There’s something appealing about the idea of discovering a hidden gem in the least pretentious of surroundings, standing on chipped floor tiles next to the permanently running dehumidifier near the tinned Bigos. Most people are too snobby, too xenophobic, too scared to tackle these mysterious labels, goes the inner dialogue, but me? I’m a brave adventurer. In fact, though, there’s hardly a beer geek in the country who hasn’t had the same thought and you’ll find any number of blogs reviewing this type of beer with a quick Google.

When we left London for Cornwall back in 2011 we had tried damn near every bottled Eastern European beer on sale in the cornershops of Walthamstow. Most were fine, some were foul, and Švyturys (Carlsberg) Ekstra Draught — an unpasteurised Dortmunder from Lithuania — was one of our go-to bottled lagers. Now, in Bristol, we once again have easy access to Eastern European cornershops with their dumplings, cured meats, quark, cherry-flavoured Jaffa Cakes and, yes, acres of exotic looking beer.

We dipped our toes back in the water with a return to Švyturys. Would it be as good as we remembered, or might our tastes have evolved? The good news is that, as a lager we can pick up on the way home from work for well under £2 a bottle, it’s still got it. Our memories were of a more bitter beer but it still has a remarkable clean, fresh quality that some ‘craft’ lagers swing at but miss.

Thus warmed up we returned to our closest shop and tried to work out some way to tackle the wall of beer. It stocks products from Russia, Lithuania, Latvia, Slovakia, Poland and Romania. (And possibly some others we missed.) It’s an intimidatingly huge range though the vast majority are variations on pale lager or strong pale lager, and most of them are things we tried years ago. Since we last looked Radler seems to have taken off out that way and there are now any number of fruit-flavoured refreshers on offer but, frankly, that’s not our bag, so we discounted those, too. What we were drawn to was the oddities in two categories: first, a new strain of takes on world beer styles (Belgian Wit, Munich Helles); and, secondly, a bunch of unpasteurised/unfiltered products presented as upmarket, ‘natural’ variants on the standard lagers.

Continue reading “Taste-Off: Interesting Eastern European Corner Shop Beers”

Patreon and Other Encouragements

We’ve just launched a Patreon page so that you can support this blog in its second decade, if you want to.

Patreon is a service that makes it easy for those who enjoy art and media to encourage and financially contribute to those who make it.

The idea is that you make a recurring monthly payment of any amount you fancy. There are increasing rewards for different levels of support, e.g. a special ebook for those who sign up for $5 or more a month. There are also goals we commit to with each fund milestone.

You can read more about all that on the Patreon page itself along with responses to some frequently asked questions and feedback we’ve already received.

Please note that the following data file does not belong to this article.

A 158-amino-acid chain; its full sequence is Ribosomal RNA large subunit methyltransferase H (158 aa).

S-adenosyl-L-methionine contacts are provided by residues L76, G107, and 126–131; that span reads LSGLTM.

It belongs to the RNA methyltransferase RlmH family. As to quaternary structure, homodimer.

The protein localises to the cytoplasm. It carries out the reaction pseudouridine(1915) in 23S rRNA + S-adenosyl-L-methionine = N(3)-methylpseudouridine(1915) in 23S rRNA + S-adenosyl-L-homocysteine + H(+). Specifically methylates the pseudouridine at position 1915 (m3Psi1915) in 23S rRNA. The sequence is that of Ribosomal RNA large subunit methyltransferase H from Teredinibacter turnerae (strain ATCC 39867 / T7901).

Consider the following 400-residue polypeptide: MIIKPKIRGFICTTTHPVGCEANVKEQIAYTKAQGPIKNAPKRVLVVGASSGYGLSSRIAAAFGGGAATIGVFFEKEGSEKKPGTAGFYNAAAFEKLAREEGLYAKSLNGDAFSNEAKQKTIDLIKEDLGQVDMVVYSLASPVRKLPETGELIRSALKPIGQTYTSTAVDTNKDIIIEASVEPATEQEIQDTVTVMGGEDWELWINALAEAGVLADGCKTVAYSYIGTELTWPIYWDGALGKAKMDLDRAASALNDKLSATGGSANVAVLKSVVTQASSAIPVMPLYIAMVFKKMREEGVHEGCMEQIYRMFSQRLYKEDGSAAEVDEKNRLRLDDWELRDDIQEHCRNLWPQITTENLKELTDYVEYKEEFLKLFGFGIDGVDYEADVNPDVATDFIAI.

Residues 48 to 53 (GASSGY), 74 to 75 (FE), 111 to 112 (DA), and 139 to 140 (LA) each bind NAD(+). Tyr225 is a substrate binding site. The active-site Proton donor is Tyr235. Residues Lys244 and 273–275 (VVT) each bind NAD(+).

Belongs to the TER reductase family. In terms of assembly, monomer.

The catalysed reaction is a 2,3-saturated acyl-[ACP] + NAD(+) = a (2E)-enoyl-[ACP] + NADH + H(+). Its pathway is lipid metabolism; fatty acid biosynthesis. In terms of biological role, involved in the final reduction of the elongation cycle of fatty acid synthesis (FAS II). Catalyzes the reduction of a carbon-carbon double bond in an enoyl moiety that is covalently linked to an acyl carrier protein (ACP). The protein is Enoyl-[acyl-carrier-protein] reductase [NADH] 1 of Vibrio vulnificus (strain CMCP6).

The main point is that it’s not compulsory and that the blog will continue as it is either way, except hopefully better. You can also cancel your support at any time — it’s not a huge commitment.

Thanks to those who have pledged already after hearing about this in our email newsletter — we really appreciate it.

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Update 14/02/2018: Feedback suggested some people wanted to donate but not in US dollars and not on an ongoing basis. With that in mind we’ve signed up with Ko-Fi which allows you to make a quick one-off payment at about the price of a cup of coffee, pint of ale, or second-hand paperback.

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Detail from the cover of Gambrinus Waltz.

If you don’t fancy Patreon you can also contribute by buying our books: Brew Britannia is just going into a second edition (slightly smaller and cheaper, with corrections) and our new book, about pubs, should be available to pre-order soon.

If you buy our short ebook, Gambrinus Waltz, from Amazon we earn 70% of the £2.00 cover price and you get to read a book Martyn Cornell has called ‘excellent’. You don’t need a Kindle either — Amazon offers free apps for phones, tablets and desktop PCs. This is as close as you can get to buying us a half down the pub unless, er, you bump into us in a pub.

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Victorian clip art man: I Endorse Boak & Bailey.

And if even that’s a bit rich for your pocket there’s always the smallest unit of payment: shares and endorsements on social media. It’s costs nothing but is a big boost for our morale and helps us find new readers. We’re not asking you to spam anyone — just tell people about us if you think they’ll find the blog genuinely interesting. We’re easy to find as ‘boakandbailey’ on Twitter, Facebook and Instagram if you want to point people our way.

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If you’re a regular follower we hope you’ll trust us not to bloody go on about this — we’ll mention it every now and then in passing probably but otherwise this is it.